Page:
Mayweather vs. Maidana: Predictions for Championship Unification Fight

Matt JonesFeatured ColumnistApril 21, 2014

LAS VEGAS, NV - MARCH 8: Floyd Mayweather Jr. announces his upcoming Marcos 'El Chino' Maidana  during a news conference at at the MGM Grand Hotel/Casino March 8, 2014, in Las Vegas, Nevada. (Photo by Kevork Djansezian/Getty Images)
Kevork Djansezian/Getty Images

Floyd Mayweather and Marcos Maidana will square off at the MGM Grand in Las Vegas on 3 May 2014. The fight pits the nous and streetwise of “Money” Mayweather against the raw, explosive power of “El Chino” Maidana in what looks set to be an intriguing bout.

Although Maidana is undoubtedly a rank outsider against his undefeated opponent, Mayweather insisted that he doesn’t expect this fight to be easy, especially after Maidana’s recent battering of Adrien Broner, per Dan Ambrose of

That boy is a tough opponent. I’m just mad what he did to Adrien Broner. I’m upset, but I’ve got to stay focused. You got to fight your way [to the top rather than talk]. Adrien Broner got out-hustled by Marcos Maidana. You can’t take nothing for granted.

With this hotly anticipated bout just around the corner, lets take a look at how this one looks set to pan out.


Maidana To Start Strongly

Eric Gay

The Argentine is renowned for his dynamism in the ring, and his most pertinent weapon is power. Against Mayweather, Maidana will look to apply pressure early on in a manner comparable to when Floyd fought Ricky Hatton back in 2007.

Stylistically, Maidana is a similar fighter to Hatton, and the Brit was able to trouble Mayweather early on in that fight with intense pressure, giving his opponent no time to settle into any kind of rhythm. Unfortunately for Hatton, Mayweather clawed his way back into the contest, and the American’s class eventually shone through.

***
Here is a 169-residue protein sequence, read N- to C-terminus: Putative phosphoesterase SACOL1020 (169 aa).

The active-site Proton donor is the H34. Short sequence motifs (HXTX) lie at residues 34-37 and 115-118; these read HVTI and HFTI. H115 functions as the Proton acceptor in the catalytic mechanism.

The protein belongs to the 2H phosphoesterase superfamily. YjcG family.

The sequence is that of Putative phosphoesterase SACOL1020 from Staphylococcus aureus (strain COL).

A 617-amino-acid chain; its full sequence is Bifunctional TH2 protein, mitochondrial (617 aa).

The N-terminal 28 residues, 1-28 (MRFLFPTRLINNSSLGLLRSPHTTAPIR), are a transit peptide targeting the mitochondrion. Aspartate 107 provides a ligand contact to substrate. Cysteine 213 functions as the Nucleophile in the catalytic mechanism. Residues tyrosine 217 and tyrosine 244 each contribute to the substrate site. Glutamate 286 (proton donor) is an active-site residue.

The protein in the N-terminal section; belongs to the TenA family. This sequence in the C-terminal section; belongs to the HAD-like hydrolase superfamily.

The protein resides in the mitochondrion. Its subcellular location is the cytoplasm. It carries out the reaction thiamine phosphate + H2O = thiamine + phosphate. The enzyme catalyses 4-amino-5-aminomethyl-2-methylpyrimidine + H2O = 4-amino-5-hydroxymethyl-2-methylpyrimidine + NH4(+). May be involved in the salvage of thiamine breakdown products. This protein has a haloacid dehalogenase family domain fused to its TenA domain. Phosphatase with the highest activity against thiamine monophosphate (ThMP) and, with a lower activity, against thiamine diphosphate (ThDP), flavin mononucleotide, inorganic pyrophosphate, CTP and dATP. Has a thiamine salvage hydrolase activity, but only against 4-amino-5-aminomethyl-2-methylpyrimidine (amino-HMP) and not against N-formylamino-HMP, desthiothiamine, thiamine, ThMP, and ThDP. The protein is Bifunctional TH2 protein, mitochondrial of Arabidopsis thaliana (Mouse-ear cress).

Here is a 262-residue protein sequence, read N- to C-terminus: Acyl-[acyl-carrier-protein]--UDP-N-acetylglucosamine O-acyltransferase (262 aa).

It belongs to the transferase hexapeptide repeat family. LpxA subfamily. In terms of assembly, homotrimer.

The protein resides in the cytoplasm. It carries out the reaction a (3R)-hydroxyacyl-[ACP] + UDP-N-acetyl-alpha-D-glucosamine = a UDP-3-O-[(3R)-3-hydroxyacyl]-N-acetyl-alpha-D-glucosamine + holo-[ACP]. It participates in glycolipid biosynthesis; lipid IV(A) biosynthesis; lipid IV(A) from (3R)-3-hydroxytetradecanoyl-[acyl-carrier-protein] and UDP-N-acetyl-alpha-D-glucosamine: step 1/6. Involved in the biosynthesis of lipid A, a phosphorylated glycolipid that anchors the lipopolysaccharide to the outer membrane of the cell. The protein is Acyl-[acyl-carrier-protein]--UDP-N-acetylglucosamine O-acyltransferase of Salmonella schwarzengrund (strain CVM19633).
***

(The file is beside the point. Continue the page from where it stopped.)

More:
At 30 years old, Maidana should have the energy to jump on Floyd in those early rounds, and from his point of view, hopefully keep that pressure up a little longer than Hatton was able to. "El Chino" will start fast, looking to land big early blows and knock Mayweather out of his stride. 

The longer the fight goes on, the less of a chance the Argentine has. His best chance, and arguably his only chance of victory, is to catch Mayweather on the hop in one of the opening rounds.


Mayweather Takes Control Mid-Fight

LAS VEGAS, NV - SEPTEMBER 14:  (L-R) Floyd Mayweather Jr. and Canelo Alvarez exchange punches during their WBC/WBA 154-pound title fight at the MGM Grand Garden Arena on September 14, 2013 in Las Vegas, Nevada.  (Photo by Al Bello/Getty Images)
Al Bello/Getty Images

It’s all well and good having the power to trouble an opponent, but it’s rendered irrelevant unless you can catch him. Mayweather holds a great speed advantage over Maidana, and as soon as the Argentine drops the intensity by the tiniest amount, Mayweather will pounce.

Floyd doesn’t seem to be losing any speed as he gets older, either. In his previous fight against Saul Alvarez, Mayweather was much sharper than a man 14 years his junior, and although Alvarez was seen to have a significant power advantage going into the fight, he couldn’t get near the undefeated, five-weight world champion.

After an initial burst from Maidana, Mayweather will grow into this fight and pick his shots. He’ll weave his way around the Argentine’s blows with unnerving accuracy and timing. It’ll frustrate Maidana, and that’ll play right into Mayweather’s hands.


Mayweather To Win With Late Stoppage

Eric Jamison

When Maidana lost to Amir Khan in 2010, he really struggled to cope with the blistering speed of his opponent. Khan doesn’t harbour a reputation as the biggest puncher, but a barrage of body shots was enough to put “El Chino” down in the very first round. Speed is clearly something Maidana struggles with.

When Mayweather gets settled into this fight by finding those counterpunches and rapid combinations, it’ll be curtains for Maidana. Mayweather may not be quite as quick as Khan, but he’s much more accurate and packs a lot more power behind his shots.

That’s why I’m going for a late-stoppage win for “Money” Mayweather. Maidana is a certainly a capable opponent, and he certainly deserves this opportunity after the manner in which he pummelled Broner last time out. But Mayweather will ultimately be too quick, too clever and too classy for the Argentinian.